I wheeled my son into a local daycare centre when he was 18 months old. “Hello,” I said, “I’m interested in part-time care for this little guy. Do you have any information I can take home?” I was laughed right out of the place. They had a two-year wait list for one-year-olds (so get on it while you’re still pregnant) and didn’t even offer part-time care at all. It was the same story at all the other daycares too. I was shocked.
There is a daycare crisis across the country and Canadian parents are the ones paying the price. The refrain is the same from coast to coast (save for Quebec where a public childcare system is in place): There is a lack of government funding for child care. The costs are skyrocketing, and there are too few spaces.
Subsidized daycare spots are few and far between in most provinces, which means that the people who most need help are left on endless waiting lists and scrambling to find solutions, often unable to return to work or school. Unlicensed and unregulated home daycares have sprung up to fill in the void but there is no standard of quality of care. While many home daycares offer a safe and nurturing environment, others, like the home daycare that two-year-old Eva Ravikovich died in last July, are overcrowded and dirty.
Other families do make the stretch to be able to afford daycare fees that can be as high as $60 a day (or more!) but still have to win the daycare lottery to be able to find a spot. This Globe and Mail infographic breaks down the true cost of child care in Canada. Full-time daycare costs $1,200 a month in Vancouver compared to $925 in Ontario and $140 in Montreal. Forget about university! Those punishing rates make the toddler and preschool years the most expensive ones of your child’s life.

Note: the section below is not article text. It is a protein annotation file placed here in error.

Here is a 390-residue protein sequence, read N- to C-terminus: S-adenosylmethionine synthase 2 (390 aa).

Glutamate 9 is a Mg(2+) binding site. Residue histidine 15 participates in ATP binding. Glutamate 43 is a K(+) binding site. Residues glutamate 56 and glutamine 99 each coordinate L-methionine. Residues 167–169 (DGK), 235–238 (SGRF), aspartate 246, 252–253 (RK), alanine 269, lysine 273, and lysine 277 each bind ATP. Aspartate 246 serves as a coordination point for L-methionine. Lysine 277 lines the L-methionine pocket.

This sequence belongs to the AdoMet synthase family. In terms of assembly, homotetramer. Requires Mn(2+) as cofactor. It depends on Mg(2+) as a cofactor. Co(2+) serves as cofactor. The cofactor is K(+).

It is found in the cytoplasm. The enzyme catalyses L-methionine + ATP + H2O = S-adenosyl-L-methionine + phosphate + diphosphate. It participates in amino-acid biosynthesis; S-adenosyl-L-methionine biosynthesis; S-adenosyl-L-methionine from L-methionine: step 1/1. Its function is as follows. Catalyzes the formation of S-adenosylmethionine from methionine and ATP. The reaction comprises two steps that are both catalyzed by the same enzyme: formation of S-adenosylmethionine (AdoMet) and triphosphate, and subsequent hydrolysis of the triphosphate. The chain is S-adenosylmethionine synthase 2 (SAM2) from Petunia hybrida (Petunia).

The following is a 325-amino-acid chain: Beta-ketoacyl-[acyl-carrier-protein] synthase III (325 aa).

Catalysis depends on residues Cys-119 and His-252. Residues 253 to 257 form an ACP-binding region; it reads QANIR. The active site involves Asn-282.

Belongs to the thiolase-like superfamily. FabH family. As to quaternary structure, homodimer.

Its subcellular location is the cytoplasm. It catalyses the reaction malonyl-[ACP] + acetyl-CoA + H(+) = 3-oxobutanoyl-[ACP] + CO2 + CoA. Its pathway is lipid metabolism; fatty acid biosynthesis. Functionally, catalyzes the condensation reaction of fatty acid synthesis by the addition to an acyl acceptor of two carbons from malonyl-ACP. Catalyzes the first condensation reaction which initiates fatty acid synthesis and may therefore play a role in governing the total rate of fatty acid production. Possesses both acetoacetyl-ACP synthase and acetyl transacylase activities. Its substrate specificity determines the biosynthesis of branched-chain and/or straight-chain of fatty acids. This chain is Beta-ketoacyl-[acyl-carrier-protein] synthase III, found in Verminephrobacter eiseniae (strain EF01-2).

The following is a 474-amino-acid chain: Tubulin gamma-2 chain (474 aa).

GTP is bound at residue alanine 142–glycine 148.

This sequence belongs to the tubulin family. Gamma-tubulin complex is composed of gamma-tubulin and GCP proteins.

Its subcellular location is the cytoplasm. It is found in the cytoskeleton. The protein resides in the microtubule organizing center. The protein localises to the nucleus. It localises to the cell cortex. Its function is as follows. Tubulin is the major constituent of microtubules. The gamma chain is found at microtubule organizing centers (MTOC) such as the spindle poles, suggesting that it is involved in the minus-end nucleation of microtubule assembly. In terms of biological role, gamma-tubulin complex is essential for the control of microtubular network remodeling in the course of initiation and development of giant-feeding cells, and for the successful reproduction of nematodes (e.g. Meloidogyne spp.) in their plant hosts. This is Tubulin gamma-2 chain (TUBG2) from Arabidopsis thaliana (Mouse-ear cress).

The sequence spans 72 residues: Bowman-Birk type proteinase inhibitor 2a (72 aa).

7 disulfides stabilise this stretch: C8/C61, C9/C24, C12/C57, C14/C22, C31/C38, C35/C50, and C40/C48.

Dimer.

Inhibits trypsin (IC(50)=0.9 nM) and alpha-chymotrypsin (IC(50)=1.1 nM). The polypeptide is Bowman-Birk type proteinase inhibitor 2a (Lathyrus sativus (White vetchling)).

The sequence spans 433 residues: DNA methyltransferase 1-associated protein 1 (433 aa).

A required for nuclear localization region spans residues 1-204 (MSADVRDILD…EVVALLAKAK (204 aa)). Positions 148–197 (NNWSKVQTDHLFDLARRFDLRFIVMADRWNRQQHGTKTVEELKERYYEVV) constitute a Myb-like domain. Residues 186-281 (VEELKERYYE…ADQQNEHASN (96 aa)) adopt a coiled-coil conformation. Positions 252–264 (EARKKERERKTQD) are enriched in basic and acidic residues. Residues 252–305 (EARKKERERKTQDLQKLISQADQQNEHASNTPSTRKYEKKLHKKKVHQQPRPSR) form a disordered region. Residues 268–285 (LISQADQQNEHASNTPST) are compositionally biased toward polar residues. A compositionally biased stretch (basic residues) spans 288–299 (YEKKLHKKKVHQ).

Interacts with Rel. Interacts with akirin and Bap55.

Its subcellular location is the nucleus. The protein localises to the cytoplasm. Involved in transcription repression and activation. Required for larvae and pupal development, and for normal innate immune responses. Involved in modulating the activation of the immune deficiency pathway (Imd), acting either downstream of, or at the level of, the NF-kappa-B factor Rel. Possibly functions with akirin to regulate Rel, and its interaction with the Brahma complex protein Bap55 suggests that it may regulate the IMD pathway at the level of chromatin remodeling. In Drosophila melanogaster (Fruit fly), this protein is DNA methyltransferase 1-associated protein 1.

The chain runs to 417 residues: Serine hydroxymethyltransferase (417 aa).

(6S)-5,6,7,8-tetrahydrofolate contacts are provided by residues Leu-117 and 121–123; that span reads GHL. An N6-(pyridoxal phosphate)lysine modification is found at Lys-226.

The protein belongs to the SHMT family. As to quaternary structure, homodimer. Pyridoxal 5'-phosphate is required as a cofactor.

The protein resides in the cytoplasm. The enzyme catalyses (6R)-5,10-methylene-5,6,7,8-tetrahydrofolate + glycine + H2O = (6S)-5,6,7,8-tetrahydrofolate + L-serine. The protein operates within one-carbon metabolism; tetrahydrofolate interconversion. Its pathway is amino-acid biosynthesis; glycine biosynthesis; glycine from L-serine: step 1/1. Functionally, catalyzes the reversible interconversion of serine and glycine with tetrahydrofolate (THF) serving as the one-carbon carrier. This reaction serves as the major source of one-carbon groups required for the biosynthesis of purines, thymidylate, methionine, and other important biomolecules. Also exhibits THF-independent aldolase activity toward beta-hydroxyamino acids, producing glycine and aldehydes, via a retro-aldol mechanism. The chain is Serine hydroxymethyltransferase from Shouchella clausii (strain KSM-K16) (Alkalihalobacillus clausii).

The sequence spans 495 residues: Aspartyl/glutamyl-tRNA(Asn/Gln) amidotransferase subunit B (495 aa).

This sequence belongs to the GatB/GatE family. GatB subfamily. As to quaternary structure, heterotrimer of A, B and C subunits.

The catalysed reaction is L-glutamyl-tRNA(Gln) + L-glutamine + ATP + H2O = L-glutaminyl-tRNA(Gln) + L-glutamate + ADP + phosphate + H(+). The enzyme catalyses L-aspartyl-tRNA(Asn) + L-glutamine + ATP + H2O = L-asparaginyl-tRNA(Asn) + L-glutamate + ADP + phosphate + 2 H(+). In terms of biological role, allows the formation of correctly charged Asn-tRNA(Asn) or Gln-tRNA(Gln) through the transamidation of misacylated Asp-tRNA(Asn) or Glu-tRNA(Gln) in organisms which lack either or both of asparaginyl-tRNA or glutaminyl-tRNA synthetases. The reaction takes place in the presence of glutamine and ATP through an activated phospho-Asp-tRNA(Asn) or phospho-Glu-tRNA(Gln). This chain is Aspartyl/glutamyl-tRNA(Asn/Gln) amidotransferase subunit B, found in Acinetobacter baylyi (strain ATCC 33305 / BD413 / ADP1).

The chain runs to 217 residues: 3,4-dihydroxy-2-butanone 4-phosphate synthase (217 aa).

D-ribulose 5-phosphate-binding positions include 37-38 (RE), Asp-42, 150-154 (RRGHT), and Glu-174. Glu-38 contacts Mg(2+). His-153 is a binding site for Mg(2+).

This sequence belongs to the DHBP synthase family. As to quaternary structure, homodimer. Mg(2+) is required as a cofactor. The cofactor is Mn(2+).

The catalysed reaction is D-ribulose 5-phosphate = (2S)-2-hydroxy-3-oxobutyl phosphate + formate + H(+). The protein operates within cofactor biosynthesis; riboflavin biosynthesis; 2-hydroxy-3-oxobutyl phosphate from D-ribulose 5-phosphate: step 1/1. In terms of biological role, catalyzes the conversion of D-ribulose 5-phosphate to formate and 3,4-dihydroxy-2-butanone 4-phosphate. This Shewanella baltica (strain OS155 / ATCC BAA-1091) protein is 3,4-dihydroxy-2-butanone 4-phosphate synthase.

In 1970, according to a Child Care in Canada report put out by Statistics Canada, around 30 percent of women with children under the age of six were employed. That number had more than doubled to 65 percent by 2003. The reality is that the overwhelming majority of Canadian parents need to work. Two income households are becoming increasingly necessary at the same time as single-parent households are on the rise.
This has nothing to do with whether or not a parent would like to stay at home with their child. It has nothing to do with outdated and idealistic notions of a doting mother who can cut coupons and make her own bread to make ends meet while caring for her children. This has everything to do with our government catching up with social and economic changes that have been underway for more than 50 years.
Over the past two days, Toronto’s City Council has listened to deputations from citizens on items they would like to considered for inclusion on the municipal budget. Among them are 536 subsidized daycare spots and an expansion of after-school programs which had been left off the budget by city staff. It is so incredibly difficult for parents of young children to take the time to advocate for child care. So, thank you to all who made it out to do so.
But we need to keep making our voices heard across the country — even if your own children no longer need care; even if you are a stay-at-home parent; even if you are a grandparent. Better care for all of our children and more options for parents will make our country stronger as a whole.
There’s a federal election coming up. Let’s put child care on the agenda.